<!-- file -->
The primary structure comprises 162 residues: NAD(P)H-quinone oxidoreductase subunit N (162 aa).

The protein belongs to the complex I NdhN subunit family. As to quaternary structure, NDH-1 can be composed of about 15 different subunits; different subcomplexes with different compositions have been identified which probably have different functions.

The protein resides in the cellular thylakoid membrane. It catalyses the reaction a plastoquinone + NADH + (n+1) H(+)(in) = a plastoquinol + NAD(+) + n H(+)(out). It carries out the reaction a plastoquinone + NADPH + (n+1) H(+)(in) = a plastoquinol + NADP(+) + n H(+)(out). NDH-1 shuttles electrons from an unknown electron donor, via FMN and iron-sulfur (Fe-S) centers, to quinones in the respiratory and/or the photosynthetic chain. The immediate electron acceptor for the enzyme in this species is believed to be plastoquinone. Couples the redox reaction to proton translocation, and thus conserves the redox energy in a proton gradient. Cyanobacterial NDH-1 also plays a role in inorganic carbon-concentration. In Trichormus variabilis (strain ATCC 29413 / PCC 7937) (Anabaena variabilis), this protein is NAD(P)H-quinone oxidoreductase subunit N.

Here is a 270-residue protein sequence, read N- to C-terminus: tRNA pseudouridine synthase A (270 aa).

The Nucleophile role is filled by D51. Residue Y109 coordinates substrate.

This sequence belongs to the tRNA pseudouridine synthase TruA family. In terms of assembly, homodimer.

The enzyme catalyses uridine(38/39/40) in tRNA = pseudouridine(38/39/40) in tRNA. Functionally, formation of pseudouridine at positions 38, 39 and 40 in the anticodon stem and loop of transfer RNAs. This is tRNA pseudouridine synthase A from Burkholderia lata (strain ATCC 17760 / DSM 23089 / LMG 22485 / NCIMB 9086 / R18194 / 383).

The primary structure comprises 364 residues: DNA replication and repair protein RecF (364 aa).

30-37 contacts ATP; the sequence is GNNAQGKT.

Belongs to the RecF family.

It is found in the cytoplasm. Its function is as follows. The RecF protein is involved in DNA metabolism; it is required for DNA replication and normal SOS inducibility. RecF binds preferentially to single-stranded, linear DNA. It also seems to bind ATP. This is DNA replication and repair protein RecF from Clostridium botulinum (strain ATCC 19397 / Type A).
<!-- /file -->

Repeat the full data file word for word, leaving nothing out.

The primary structure comprises 162 residues: NAD(P)H-quinone oxidoreductase subunit N (162 aa).

The protein belongs to the complex I NdhN subunit family. As to quaternary structure, NDH-1 can be composed of about 15 different subunits; different subcomplexes with different compositions have been identified which probably have different functions.

The protein resides in the cellular thylakoid membrane. It catalyses the reaction a plastoquinone + NADH + (n+1) H(+)(in) = a plastoquinol + NAD(+) + n H(+)(out). It carries out the reaction a plastoquinone + NADPH + (n+1) H(+)(in) = a plastoquinol + NADP(+) + n H(+)(out). NDH-1 shuttles electrons from an unknown electron donor, via FMN and iron-sulfur (Fe-S) centers, to quinones in the respiratory and/or the photosynthetic chain. The immediate electron acceptor for the enzyme in this species is believed to be plastoquinone. Couples the redox reaction to proton translocation, and thus conserves the redox energy in a proton gradient. Cyanobacterial NDH-1 also plays a role in inorganic carbon-concentration. In Trichormus variabilis (strain ATCC 29413 / PCC 7937) (Anabaena variabilis), this protein is NAD(P)H-quinone oxidoreductase subunit N.

Here is a 270-residue protein sequence, read N- to C-terminus: tRNA pseudouridine synthase A (270 aa).

The Nucleophile role is filled by D51. Residue Y109 coordinates substrate.

This sequence belongs to the tRNA pseudouridine synthase TruA family. In terms of assembly, homodimer.

The enzyme catalyses uridine(38/39/40) in tRNA = pseudouridine(38/39/40) in tRNA. Functionally, formation of pseudouridine at positions 38, 39 and 40 in the anticodon stem and loop of transfer RNAs. This is tRNA pseudouridine synthase A from Burkholderia lata (strain ATCC 17760 / DSM 23089 / LMG 22485 / NCIMB 9086 / R18194 / 383).

The primary structure comprises 364 residues: DNA replication and repair protein RecF (364 aa).

30-37 contacts ATP; the sequence is GNNAQGKT.

Belongs to the RecF family.

It is found in the cytoplasm. Its function is as follows. The RecF protein is involved in DNA metabolism; it is required for DNA replication and normal SOS inducibility. RecF binds preferentially to single-stranded, linear DNA. It also seems to bind ATP. This is DNA replication and repair protein RecF from Clostridium botulinum (strain ATCC 19397 / Type A).